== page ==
Keeping the Cyber Universe Safe · 7 August 2010

At night I go to sleep secure in the fact that young men and women around the globe are keeping vigilant watch over the universe. While I have the utmost respect and admiration for our service men and women, I am not giving tribute to them this time. I am talking about those youngsters who stay up all night digitally roaming for aliens and rogues keeping the universe or at least cyberspace free.

Our oldest son, Thing 1, happens to be one of those youngsters keeping vigilance. He ventures into cyberspace with nothing but his game console, controller, and headset. He joins with his fellow cyber patrollers and shoots at aliens or other groups of patrollers.

I have heard students in my class talk about playing multiplayer games and shooting it out with rivals using cyber weapons. I have watched my son participate in urban warfare and old west shootouts. (I cannot watch long because I get motion sickness when I am not the one working the controller.) With the lifelike renderings and motion, it is as close to defending the universe as I would really like any of them to get. And with such closeness to reality, I wonder if such violence is too real. Then again, most of the kids shooting it out in cyberspace are rarely the ones shooting it out in real life.

The realism and perspective of first person shooter games like the ones teenagers often play are really the cyberspace equivalent to Cops and Robbers or Cowboys and Indians that we played as kids. We would run around with toy guns or bows and arrows or at the very least sticks that were equivalent to either and shoot at each other yelling, “Bang! You’re dead!” If it was an especially hot and heavy campaign and the shot person did not fall, the arguments would ensue.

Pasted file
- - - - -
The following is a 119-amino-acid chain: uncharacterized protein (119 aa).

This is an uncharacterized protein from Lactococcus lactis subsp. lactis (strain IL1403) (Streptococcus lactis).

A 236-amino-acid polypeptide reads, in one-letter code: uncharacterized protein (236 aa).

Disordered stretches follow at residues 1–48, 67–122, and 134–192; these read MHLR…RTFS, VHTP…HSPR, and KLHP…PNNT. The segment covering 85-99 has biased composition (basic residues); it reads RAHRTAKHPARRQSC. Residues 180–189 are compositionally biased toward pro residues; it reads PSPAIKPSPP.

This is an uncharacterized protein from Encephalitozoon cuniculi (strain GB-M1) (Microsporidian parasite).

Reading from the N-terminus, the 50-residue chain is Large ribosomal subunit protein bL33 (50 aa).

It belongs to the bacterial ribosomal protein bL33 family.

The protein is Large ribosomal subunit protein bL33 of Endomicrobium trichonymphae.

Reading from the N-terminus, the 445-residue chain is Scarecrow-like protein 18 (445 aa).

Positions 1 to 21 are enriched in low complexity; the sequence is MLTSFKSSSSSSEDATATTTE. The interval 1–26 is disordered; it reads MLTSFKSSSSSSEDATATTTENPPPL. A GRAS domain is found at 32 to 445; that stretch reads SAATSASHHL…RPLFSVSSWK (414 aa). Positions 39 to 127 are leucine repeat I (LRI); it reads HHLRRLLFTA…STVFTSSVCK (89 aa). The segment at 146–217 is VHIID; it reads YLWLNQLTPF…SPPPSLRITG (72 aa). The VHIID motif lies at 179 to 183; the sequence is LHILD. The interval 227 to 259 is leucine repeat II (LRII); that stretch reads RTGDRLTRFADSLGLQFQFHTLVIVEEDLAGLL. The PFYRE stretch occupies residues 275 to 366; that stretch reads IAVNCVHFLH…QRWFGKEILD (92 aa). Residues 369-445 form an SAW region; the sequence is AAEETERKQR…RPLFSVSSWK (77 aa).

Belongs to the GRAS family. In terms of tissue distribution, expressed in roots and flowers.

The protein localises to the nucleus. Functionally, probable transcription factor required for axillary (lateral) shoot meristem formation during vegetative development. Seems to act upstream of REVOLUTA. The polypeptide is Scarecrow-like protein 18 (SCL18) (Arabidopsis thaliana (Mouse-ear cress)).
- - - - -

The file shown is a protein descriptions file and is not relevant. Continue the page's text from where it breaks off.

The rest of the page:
“I got you!”
     “Did not!”
     “Did so!”
     “Did not!”
     “Did so!” Accompanied by a sock to the arm or other body part, retaliation, and a scuffle.

Then, the voice of reason would come from inside the house, “You boys play nice,” or “It’s only fun until somebody loses an eye.” We usually played nicely and nobody ever lost an eye back then. Now however, the bad guys and aliens seem to lose any number of body parts and all the kids seem to think it is great when blood and gore spatter across the screen.

One good thing about electronic game is that with the great arbiter called the computer, there are no arguments about who got who. Everybody gets hit based on the signals going out over cyberspace and the judgments of the computer. It is a good thing too, because hearing just one side of an argument about who got who would be more annoying than hearing both sides. (Got you. Did so. Did so. Did so.)

Some nights, I cannot always fall right to sleep because I hear the chatter from Thing 1’s room. But I cannot just yell to him, “Play nice,” or “It’s only fun until somebody loses an eye,” like my mom used to do. Especially since no bodily harm is impending and everybody else in the house is asleep. I just plod or shuffle to his room and tell him to be quiet so I can sleep. Or I ignore it the best I can knowing that soon enough he will be with lots of others who are burning the midnight oil either studying for exams or keeping the cyber universe safe.

© 2010 Michael T. Miyoshi

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